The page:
UK must stay in EU, says trade body ahead of referendum

news
21 October 2015

A leading British employers group stepped up its push to keep the country in the European Union on Wednesday, saying the alternatives would hurt trade.

As campaigning intensifies before a referendum on remaining an EU member, the Confederation of British Industry listed concerns among a sample of 29 member companies about leaving.

"Whilst it's not a uniform view, the majority of firms believe that the 'pros' of EU membership outweigh the 'cons,'" the CBI said in a report. "But they also recognise that, like most institutions, the EU is far from perfect."

The CBI, which represents 190,000 firms, backs British Prime Minister David Cameron's efforts to secure changes to Britain's relationship with the EU before the referendum. Cameron has promised a vote by the end of 2017; expectations are it will take place next year.

Dominic Cummings, campaign director of Vote Leave, one of the two campaigns pushing for Britain to leave the EU, said the CBI leadership did not represent business opinion and had been wrong on previous decisions concerning the EU.

"It's campaigning to stay in the EU regardless of the terms," Cummings said. "It has zero credibility on the EU."

"It campaigned for Britain to join the ERM (exchange rate mechanism) which was a disaster. It campaigned for Britain to scrap the pound which would have been a disaster," Cummings said. "They were wrong then and they are wrong now."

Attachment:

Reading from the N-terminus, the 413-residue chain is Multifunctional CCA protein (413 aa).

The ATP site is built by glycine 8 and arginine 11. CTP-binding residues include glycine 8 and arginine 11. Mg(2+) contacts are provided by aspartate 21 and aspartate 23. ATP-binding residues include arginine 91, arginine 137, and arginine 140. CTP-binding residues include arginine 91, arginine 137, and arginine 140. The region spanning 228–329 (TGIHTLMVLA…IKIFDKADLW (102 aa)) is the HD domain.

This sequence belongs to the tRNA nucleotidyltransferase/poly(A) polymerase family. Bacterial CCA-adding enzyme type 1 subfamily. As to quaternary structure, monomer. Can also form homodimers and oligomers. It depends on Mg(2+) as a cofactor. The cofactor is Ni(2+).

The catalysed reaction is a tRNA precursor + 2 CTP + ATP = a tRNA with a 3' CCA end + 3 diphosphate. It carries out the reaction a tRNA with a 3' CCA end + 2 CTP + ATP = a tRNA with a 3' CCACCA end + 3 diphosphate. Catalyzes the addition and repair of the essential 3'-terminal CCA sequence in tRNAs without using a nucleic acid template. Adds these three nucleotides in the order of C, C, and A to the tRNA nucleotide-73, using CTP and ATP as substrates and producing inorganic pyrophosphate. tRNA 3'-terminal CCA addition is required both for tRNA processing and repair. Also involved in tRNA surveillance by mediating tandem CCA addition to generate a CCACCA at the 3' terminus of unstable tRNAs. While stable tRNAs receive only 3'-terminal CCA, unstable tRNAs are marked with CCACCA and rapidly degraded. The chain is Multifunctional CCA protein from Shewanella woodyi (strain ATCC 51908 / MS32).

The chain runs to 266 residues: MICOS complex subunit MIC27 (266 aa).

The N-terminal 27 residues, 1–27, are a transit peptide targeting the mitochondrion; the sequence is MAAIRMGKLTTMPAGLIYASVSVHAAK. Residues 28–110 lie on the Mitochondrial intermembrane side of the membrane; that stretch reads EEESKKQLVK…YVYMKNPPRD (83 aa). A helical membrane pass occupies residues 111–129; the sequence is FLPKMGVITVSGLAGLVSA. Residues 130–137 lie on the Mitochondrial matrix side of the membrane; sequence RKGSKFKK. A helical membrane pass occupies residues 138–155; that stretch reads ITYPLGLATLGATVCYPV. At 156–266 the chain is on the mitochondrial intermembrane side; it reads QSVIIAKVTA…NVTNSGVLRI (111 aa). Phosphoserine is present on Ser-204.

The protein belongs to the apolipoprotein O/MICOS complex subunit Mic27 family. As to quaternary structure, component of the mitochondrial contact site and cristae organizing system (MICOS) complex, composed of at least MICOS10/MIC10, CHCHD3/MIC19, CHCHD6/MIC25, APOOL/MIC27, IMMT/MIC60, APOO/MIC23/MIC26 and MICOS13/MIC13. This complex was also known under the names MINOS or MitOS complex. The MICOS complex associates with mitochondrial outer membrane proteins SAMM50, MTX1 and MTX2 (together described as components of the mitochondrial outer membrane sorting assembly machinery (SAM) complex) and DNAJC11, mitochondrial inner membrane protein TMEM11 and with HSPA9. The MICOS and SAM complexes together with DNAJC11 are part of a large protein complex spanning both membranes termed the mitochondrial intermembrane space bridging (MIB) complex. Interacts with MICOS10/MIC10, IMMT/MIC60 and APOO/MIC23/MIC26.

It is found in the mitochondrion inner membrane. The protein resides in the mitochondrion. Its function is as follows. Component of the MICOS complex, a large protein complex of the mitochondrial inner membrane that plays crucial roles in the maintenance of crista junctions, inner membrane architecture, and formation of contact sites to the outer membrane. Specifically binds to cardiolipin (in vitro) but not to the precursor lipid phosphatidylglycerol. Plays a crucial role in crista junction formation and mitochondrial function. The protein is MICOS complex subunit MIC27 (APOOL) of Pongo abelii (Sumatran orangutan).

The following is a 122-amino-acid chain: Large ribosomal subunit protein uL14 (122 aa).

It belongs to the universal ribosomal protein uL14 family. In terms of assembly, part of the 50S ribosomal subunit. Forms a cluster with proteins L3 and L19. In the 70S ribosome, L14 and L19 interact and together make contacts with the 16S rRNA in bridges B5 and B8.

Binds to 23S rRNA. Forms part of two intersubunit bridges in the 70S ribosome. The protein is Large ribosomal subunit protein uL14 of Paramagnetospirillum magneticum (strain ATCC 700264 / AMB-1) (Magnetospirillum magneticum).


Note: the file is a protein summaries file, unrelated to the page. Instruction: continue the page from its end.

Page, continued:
Campaign group Leave.eu also dismissed the CBI's stance.

"If the CBI wants to stay in a reformed EU, then what will the CBI do if none of the reforms are achieved? It's crystal clear to everyone that Cameron will not achieve any reforms," said Richard Tice, one of Leave.eu's business ambassadors.

But the CBI said the kind of arrangements that give access to the EU market to some countries outside it failed to offer a better package than membership for Britain.

Switzerland took nine years to negotiate its first trade deals with the EU and only gained access to some parts of the single market, with no formal influence over the rules it must comply with, the CBI said.

A Norway-style arrangement would mean Britain still had to follow the bloc's rules, including those allowing workers from EU countries to come to the country, something many British critics of the EU object to.

A special EU-Britain trade deal - another idea supported by British opponents of EU membership - would put trade at risk and reduce Britain's influence over its terms, the CBI said.

A CBI survey carried out in 2013 found 80 per cent of its members supported staying in a reformed EU.

A newly launched group campaigning for Britain to stay in the EU said the report "blows a huge hole" in the arguments of rival campaigners.

"The CBI's report fundamentally undermines their extreme view that Britain has nothing to lose by leaving Europe," the executive director of Britain Stronger in Europe, Will Straw, said in a statement.





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